Even without a tourist pamphlet or the guiding light of a native resident, a walk through Boston neighborhoods tells any first-timer the story of Boston’s rich and diverse history. There is Beacon Hill, which began its development in the late-18th century, where the northern slope was built to house former slaves, sailors and artists. Then there is the Back Bay, filled and built curing the 19th century, featuring beautiful Victorian brownstone homes. Finally, the Seaport District exemplifies the contemporary facelifts undertaken by major cities across the nation to transform “rotten” neighborhoods into vibrant residential, commercial and social hot spots
A Comparison Of Famous Boston Neighborhoods
The planners of each of these developments had similar goals in mind: improve existing land for the use of residents and businesses while using notable architectural styles that would be celebrated throughout history. The “hows” of accomplishing these goals, however, were very different.
Beacon Hill, for example, was developed primarily to provide more housing for a rapidly growing population. The south slope was designed for Boston’s wealthiest families, while the north slope consisted largely of tenement housing for the working class and the poor. Development began in the late-18th century so it’s no surprise that Beacon Hill’s defining features are Federal-style row houses, gaslit streets and brick sidewalks.
The Back Bay neighborhood development was a major undertaking (they did, literally, fill a bay after all…). Thus, it was constructed largely with the well-to-do in mind, becoming Boston’s premier center for arts and culture.
As such, in additional to the Back Bay’s famous rows of Victorian brownstones, it’s also home to some of Boston’s most famous landmarks, including Copley Square, Boston Public Library, the original Museum of Fine Arts and Trinity Church.
Boston’s Seaport District is the newest of the developments and, in addition to vastly improving the dilapidated and antiquated sea port, it added a much needed element to Boston’s landscape – hotels. Also known as the South Boston Waterfront, the seaport area’s proximity to downtown and the airport have made it the ideal spot for transportation hubs, a fabulous children’s museum , shopping and dining establishments, office buildings, condominiums and lofts. The Seaport district’s development is largely due to the vision of the late Mayor Tom Menino, which commenced with the relocation of Boston’s City Hall and other civic buildings.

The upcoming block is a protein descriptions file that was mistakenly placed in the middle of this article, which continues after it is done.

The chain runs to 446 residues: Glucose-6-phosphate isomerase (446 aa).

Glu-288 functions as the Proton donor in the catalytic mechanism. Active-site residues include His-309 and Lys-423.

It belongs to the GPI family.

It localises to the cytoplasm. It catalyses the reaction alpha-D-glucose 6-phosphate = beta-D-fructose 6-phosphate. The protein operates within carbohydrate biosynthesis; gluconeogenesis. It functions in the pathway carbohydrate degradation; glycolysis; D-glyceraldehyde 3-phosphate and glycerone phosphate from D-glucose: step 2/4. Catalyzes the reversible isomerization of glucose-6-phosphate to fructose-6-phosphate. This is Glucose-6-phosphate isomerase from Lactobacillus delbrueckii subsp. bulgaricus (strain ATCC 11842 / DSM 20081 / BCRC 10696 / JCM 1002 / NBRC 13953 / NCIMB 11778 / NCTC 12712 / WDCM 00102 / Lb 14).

Only history will tell us which of the Seaport District buildings will span the test of centuries in the manner of their Beacon Hill and Back Bay neighbors. For now, the area is largely commercial, and still considered a “wasteland” of sorts until further, more desirable architectural development takes place. It requires residences and neighbors to develop a community, so odds are that until a more significant amount of desirable, residential construction takes place, it will be a while before the Seaport District “feels like home” or inspires any of the nostalgia and attraction that Beacon Hill and Back Bay do. Although there are a quite a few residential buildings, the scale of the buildings and the width of the streets , in addition to the lack of trees that combine the area to make it feel like building in parking lots instead of a neighborhood that people will want to walk around such as those like Back Bay, South End and Beacon Hill.
Living in such an historically rich city demonstrates first-hand what an important part architecture plays in the lives of its residents and in the city’s public image at large – and how integral it is to creating a sense of history, cohesiveness and community.
Looking to design a residential or commercial building that will stand the test of aesthetic time? Contact the design team at Leslie Saul & Associates Architecture and Interiors.